October 7, 2010

Recent Trends Assignment - Part 1

Last week in my Materials for Youth class we read and discussed recent trends, graphic novels/manga, & street lit.  Today I'll post my reaction to Gossip Girl, and tomorrow I'll post my reaction to Bone: Out from Boneville. It was appropriate that last week's topics coincided with Banned Books Week! Both of the books I chose to read have been challenged.

When I taught high school English, I noticed that my students who claimed to hate reading were carrying around graphic novels/manga, the Gossip Girl series, and the Twilight series. When I would ask them what made those books different, they would respond with statements such as, "It's just fun to read because the story is interesting." As Gallo points out, "What teens want more than anything else from novels is entertainment" (35). Gossip Girl does a good job of providing entertainment. The story is fast-paced and revolves around the interaction between characters and the social events they attend. Teens may find it fun to fantasize about living among the elite in New York City and attending fabulous parties, but I think the main reason they find these books appealing is that they deal with themes of friendship, loyalty, and jealousy. These themes resonate with teens because they are navigating the social waters of middle school and high school and may find their friendships changing over the years (as Blair and Serena's friendship changes).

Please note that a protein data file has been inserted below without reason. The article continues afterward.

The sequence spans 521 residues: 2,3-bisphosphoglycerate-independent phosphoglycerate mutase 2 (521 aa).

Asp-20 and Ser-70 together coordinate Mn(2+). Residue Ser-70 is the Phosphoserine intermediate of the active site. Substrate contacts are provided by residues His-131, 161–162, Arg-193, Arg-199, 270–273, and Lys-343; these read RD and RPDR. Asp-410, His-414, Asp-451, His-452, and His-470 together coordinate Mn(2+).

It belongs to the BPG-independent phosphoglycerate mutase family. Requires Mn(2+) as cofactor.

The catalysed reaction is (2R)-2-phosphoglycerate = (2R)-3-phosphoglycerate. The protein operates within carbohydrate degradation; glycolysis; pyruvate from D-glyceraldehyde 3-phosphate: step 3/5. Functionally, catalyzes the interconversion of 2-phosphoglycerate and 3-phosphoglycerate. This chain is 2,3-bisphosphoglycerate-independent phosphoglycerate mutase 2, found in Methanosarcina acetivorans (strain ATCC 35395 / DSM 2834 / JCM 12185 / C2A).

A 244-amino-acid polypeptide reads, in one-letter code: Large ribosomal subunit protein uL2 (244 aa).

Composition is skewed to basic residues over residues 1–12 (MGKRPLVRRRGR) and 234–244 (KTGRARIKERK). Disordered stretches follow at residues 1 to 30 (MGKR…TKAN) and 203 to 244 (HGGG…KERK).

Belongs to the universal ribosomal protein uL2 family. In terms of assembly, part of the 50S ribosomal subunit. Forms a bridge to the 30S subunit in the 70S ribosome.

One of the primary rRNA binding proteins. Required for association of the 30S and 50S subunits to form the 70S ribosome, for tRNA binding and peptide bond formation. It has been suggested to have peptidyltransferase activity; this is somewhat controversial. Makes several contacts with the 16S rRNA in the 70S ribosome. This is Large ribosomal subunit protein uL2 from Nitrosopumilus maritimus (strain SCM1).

Gossip Girl appeals to reluctant and resistant readers. Crawford recommends that we "avoid stigmatizing value judgments about reading materials" and that we "try to change the negative experience that occurs when resistant readers encounter books." This means that we have to give them "books that many librarians, teachers, and children's literature experts snub" (Crawford).

Like other students, I was not thrilled by the characters' use of drugs, their underage drinking, or their disordered eating habits. Obviously the characters are not great role models, and the books in this series are often challenged or banned because of sexual innuendo or drug use. However, I think librarians need to make these books available for teens and let the parents decide whether or not their children can read them. Parents should be discussing these sensitive issues with their teenagers, but they don't always get involved with what their kids are reading. Librarians can make nonfiction books on these sensitive topics (drugs, sex, eating disorders) available for teens if they want to learn more if they seek it out.

Gallo, D. R. (January 2001). How classics create an aliterate society. 
The English Journal, 90 (3), 33-39.

Crawford, P.C. (January/February 2008). Why 
Gossip Girl matters. The Horn Book Magazine. Retrieved from http://www.hbook.com/magazine/articles/2008/jan08_crawford.asp

Rating: 2/5


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